General Motors formed its second major electric vehicle partnership in less than a week, this time a $2 billion deal with startup Nikola.
GM will take an 11% ownership stake in the Phoenix company and will engineer and build Nikola's Badgerand electric pickup truck. The Badger is expected to be in production by the end of 2022.
GM also will help with cost reductions for Nikola's other vehicles including heavy trucks, and the company will use GM's battery system and hydrogen fuel technology.
In exchange, GM will get a $2 billion worth of Nikola's newly issued common stock.
It's thethis month as it lines up companies to share in the costs of developing electric- and autonomous-vehicle technology. Last Thursday GM said it would join with Japanese automaker Honda to share the costs of building vehicles powered by batteries and internal combustion engines.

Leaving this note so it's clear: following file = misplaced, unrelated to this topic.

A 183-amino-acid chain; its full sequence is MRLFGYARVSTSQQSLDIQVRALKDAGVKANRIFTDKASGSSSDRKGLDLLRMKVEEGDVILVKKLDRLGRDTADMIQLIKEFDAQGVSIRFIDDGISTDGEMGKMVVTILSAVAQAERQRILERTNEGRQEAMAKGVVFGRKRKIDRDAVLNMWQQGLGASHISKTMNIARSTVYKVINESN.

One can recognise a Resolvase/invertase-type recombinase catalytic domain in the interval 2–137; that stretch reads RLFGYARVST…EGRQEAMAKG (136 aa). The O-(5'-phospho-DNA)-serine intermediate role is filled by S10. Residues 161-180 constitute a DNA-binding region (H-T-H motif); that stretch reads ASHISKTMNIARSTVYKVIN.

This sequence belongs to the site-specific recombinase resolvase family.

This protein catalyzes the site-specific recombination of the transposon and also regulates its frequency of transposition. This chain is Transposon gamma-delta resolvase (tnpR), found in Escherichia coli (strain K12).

Nikola will be responsible for the sales and marketing of the Badger and keep the Nikola Badger brand. GM also will supply batteries for other Nikola vehicles including heavy trucks.
GM will get a $2 billion equity stake in the startup and expects to get more than $4 billion in benefits from the deal including manufacturing the Badger, supply contracts for batteries and fuel cells and electric vehicle credits.
Growing its presence in EV Market
Nikola expects to save over $4 billion in battery and powertrain costs over 10 years.
"We are growing our presence in multiple high-volume EV (electric vehicle) segments while building scale to lower battery and fuel cell costs and increase profitability," GM CEO Mary Barra said in a statement.
Nikola shares leaped more than 32% to nearly $47 in trading before Tuesday's opening bell. GM shares were up nearly 6% to nearly $32.
Nikola, founded in 2015, became a public company in June after a merger with VectorIQ Acquisition, a publicly traded special-purpose acquisition company.
When it went public, it added former GM Vice Chairman Stephen Girsky, CEO of VectoIQ, to its board of directors.
On July 23, Nikola broke ground on the first phase of a U.S. factory in Coolidge, Arizona, with completion expected by the fourth quarter of next year.